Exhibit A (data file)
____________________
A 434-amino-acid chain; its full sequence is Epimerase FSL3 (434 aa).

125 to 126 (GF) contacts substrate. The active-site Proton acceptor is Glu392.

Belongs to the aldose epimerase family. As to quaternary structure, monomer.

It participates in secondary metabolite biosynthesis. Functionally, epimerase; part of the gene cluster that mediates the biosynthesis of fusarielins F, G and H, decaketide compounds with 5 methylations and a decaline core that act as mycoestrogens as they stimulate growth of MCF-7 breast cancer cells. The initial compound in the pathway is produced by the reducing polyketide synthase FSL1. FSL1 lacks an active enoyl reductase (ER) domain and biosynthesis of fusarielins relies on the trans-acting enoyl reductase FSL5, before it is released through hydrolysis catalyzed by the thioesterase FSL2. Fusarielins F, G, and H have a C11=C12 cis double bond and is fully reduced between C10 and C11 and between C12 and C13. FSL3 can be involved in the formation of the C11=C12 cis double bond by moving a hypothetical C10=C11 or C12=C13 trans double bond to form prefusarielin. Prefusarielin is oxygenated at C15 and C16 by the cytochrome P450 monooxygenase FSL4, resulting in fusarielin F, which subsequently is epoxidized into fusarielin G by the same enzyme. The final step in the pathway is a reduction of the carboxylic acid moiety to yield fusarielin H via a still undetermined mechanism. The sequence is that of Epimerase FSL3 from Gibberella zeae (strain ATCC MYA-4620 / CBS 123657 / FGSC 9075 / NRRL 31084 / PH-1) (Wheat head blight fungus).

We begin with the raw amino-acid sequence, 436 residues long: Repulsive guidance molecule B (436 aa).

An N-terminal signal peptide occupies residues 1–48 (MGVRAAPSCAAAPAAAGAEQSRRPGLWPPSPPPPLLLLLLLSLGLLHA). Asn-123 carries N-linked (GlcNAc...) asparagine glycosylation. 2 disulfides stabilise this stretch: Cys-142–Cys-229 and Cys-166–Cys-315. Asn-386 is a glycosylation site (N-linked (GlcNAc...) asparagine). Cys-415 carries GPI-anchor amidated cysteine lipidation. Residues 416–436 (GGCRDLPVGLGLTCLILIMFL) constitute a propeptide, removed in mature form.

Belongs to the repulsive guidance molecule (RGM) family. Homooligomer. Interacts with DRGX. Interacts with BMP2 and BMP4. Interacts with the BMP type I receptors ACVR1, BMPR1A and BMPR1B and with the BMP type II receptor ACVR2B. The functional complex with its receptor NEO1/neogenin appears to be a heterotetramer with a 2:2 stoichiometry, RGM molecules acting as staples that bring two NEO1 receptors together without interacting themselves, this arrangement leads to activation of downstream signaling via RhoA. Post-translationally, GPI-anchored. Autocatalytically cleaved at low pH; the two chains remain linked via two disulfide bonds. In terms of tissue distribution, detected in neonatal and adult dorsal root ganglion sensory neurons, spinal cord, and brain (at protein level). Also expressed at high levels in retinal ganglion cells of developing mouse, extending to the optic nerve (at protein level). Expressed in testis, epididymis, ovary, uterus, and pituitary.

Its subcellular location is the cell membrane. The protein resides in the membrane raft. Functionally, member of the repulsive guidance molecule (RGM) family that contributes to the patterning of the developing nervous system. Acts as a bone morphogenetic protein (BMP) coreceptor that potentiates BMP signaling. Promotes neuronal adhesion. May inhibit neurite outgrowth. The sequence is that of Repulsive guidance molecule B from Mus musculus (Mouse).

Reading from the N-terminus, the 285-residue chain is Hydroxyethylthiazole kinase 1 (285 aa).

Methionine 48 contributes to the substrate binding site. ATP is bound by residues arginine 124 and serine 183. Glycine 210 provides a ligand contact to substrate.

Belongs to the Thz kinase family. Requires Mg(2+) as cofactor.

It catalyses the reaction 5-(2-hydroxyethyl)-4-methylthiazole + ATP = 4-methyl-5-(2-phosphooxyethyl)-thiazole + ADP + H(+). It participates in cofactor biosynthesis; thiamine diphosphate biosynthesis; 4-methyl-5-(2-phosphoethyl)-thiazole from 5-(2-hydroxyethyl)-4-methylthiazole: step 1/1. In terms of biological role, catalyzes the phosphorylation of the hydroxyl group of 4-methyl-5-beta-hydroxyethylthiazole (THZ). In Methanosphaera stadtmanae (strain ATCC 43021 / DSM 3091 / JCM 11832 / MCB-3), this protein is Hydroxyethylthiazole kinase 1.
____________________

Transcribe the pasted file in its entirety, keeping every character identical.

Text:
A 434-amino-acid chain; its full sequence is Epimerase FSL3 (434 aa).

125 to 126 (GF) contacts substrate. The active-site Proton acceptor is Glu392.

Belongs to the aldose epimerase family. As to quaternary structure, monomer.

It participates in secondary metabolite biosynthesis. Functionally, epimerase; part of the gene cluster that mediates the biosynthesis of fusarielins F, G and H, decaketide compounds with 5 methylations and a decaline core that act as mycoestrogens as they stimulate growth of MCF-7 breast cancer cells. The initial compound in the pathway is produced by the reducing polyketide synthase FSL1. FSL1 lacks an active enoyl reductase (ER) domain and biosynthesis of fusarielins relies on the trans-acting enoyl reductase FSL5, before it is released through hydrolysis catalyzed by the thioesterase FSL2. Fusarielins F, G, and H have a C11=C12 cis double bond and is fully reduced between C10 and C11 and between C12 and C13. FSL3 can be involved in the formation of the C11=C12 cis double bond by moving a hypothetical C10=C11 or C12=C13 trans double bond to form prefusarielin. Prefusarielin is oxygenated at C15 and C16 by the cytochrome P450 monooxygenase FSL4, resulting in fusarielin F, which subsequently is epoxidized into fusarielin G by the same enzyme. The final step in the pathway is a reduction of the carboxylic acid moiety to yield fusarielin H via a still undetermined mechanism. The sequence is that of Epimerase FSL3 from Gibberella zeae (strain ATCC MYA-4620 / CBS 123657 / FGSC 9075 / NRRL 31084 / PH-1) (Wheat head blight fungus).

We begin with the raw amino-acid sequence, 436 residues long: Repulsive guidance molecule B (436 aa).

An N-terminal signal peptide occupies residues 1–48 (MGVRAAPSCAAAPAAAGAEQSRRPGLWPPSPPPPLLLLLLLSLGLLHA). Asn-123 carries N-linked (GlcNAc...) asparagine glycosylation. 2 disulfides stabilise this stretch: Cys-142–Cys-229 and Cys-166–Cys-315. Asn-386 is a glycosylation site (N-linked (GlcNAc...) asparagine). Cys-415 carries GPI-anchor amidated cysteine lipidation. Residues 416–436 (GGCRDLPVGLGLTCLILIMFL) constitute a propeptide, removed in mature form.

Belongs to the repulsive guidance molecule (RGM) family. Homooligomer. Interacts with DRGX. Interacts with BMP2 and BMP4. Interacts with the BMP type I receptors ACVR1, BMPR1A and BMPR1B and with the BMP type II receptor ACVR2B. The functional complex with its receptor NEO1/neogenin appears to be a heterotetramer with a 2:2 stoichiometry, RGM molecules acting as staples that bring two NEO1 receptors together without interacting themselves, this arrangement leads to activation of downstream signaling via RhoA. Post-translationally, GPI-anchored. Autocatalytically cleaved at low pH; the two chains remain linked via two disulfide bonds. In terms of tissue distribution, detected in neonatal and adult dorsal root ganglion sensory neurons, spinal cord, and brain (at protein level). Also expressed at high levels in retinal ganglion cells of developing mouse, extending to the optic nerve (at protein level). Expressed in testis, epididymis, ovary, uterus, and pituitary.

Its subcellular location is the cell membrane. The protein resides in the membrane raft. Functionally, member of the repulsive guidance molecule (RGM) family that contributes to the patterning of the developing nervous system. Acts as a bone morphogenetic protein (BMP) coreceptor that potentiates BMP signaling. Promotes neuronal adhesion. May inhibit neurite outgrowth. The sequence is that of Repulsive guidance molecule B from Mus musculus (Mouse).

Reading from the N-terminus, the 285-residue chain is Hydroxyethylthiazole kinase 1 (285 aa).

Methionine 48 contributes to the substrate binding site. ATP is bound by residues arginine 124 and serine 183. Glycine 210 provides a ligand contact to substrate.

Belongs to the Thz kinase family. Requires Mg(2+) as cofactor.

It catalyses the reaction 5-(2-hydroxyethyl)-4-methylthiazole + ATP = 4-methyl-5-(2-phosphooxyethyl)-thiazole + ADP + H(+). It participates in cofactor biosynthesis; thiamine diphosphate biosynthesis; 4-methyl-5-(2-phosphoethyl)-thiazole from 5-(2-hydroxyethyl)-4-methylthiazole: step 1/1. In terms of biological role, catalyzes the phosphorylation of the hydroxyl group of 4-methyl-5-beta-hydroxyethylthiazole (THZ). In Methanosphaera stadtmanae (strain ATCC 43021 / DSM 3091 / JCM 11832 / MCB-3), this protein is Hydroxyethylthiazole kinase 1.